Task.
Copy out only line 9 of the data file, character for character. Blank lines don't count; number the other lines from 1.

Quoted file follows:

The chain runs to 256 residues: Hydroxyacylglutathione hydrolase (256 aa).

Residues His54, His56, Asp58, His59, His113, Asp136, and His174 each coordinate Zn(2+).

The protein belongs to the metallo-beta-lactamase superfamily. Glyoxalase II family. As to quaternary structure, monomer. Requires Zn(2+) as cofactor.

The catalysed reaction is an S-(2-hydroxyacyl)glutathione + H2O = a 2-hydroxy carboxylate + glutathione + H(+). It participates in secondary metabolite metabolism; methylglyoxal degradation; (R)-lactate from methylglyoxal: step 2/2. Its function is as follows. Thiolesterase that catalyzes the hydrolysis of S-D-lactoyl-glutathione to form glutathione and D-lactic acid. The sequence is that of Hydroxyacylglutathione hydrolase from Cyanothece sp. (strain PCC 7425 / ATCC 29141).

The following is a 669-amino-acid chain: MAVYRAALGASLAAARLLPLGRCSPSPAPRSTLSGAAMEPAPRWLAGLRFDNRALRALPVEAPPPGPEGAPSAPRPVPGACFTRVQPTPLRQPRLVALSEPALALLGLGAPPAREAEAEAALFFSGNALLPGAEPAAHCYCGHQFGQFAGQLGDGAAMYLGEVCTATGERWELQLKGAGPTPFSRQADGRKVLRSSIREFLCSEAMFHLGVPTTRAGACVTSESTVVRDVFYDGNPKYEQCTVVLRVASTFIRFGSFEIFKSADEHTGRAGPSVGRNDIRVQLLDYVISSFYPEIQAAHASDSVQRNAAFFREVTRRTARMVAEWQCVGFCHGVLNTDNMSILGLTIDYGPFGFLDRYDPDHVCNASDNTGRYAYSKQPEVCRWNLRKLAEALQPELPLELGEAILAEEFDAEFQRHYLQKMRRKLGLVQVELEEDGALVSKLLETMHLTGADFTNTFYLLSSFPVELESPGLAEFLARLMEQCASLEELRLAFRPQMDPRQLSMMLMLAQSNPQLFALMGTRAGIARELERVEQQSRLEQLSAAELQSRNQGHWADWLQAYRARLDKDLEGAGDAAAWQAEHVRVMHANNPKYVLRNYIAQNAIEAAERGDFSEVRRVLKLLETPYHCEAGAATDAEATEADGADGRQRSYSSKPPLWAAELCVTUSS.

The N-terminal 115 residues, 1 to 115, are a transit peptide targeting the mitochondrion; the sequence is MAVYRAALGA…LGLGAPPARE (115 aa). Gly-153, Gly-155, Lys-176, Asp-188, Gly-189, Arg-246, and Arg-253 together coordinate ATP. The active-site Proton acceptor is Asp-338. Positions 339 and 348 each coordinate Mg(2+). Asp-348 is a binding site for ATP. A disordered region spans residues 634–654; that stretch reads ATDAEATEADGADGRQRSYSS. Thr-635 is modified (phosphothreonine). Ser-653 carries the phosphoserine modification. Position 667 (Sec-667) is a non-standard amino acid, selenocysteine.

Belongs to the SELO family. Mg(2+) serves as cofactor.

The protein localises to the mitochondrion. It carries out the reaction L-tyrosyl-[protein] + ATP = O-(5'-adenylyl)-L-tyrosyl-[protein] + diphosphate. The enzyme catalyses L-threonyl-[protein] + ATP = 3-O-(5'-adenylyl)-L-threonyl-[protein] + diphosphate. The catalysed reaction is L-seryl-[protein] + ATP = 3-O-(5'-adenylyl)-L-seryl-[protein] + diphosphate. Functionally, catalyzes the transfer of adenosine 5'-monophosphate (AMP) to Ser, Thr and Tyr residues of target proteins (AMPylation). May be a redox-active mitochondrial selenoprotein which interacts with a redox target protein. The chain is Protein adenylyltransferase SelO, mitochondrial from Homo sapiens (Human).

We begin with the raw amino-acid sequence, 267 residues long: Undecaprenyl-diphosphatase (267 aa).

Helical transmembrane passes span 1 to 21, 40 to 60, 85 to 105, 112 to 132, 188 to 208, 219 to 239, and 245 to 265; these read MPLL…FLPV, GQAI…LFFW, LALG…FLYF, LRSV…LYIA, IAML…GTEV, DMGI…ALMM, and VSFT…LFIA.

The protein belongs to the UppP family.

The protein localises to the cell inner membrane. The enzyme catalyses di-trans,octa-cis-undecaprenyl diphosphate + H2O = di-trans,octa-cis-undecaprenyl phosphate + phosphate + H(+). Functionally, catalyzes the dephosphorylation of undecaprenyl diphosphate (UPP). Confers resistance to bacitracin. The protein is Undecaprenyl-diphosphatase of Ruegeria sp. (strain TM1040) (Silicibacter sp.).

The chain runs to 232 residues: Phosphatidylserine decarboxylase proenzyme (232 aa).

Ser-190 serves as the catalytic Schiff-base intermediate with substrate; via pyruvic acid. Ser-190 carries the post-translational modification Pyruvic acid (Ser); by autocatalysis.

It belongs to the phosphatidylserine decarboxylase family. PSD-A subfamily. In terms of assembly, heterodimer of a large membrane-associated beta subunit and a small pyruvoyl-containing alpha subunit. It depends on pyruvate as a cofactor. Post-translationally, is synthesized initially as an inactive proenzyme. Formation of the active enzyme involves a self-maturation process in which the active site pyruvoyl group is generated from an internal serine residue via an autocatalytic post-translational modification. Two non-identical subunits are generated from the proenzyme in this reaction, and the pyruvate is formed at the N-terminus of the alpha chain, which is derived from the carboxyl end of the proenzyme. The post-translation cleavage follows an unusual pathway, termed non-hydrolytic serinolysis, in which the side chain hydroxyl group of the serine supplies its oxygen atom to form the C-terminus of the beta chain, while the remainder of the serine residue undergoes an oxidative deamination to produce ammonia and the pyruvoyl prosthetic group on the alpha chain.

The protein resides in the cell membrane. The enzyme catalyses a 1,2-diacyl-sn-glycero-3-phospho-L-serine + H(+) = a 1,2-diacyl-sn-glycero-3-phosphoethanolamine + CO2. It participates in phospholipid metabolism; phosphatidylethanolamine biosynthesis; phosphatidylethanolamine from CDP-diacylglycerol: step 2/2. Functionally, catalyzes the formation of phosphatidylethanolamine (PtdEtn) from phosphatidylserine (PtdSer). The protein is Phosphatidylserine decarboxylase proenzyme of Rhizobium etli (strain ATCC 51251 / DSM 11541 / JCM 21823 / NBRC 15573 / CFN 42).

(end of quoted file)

We begin with the raw amino-acid sequence, 267 residues long: Undecaprenyl-diphosphatase (267 aa).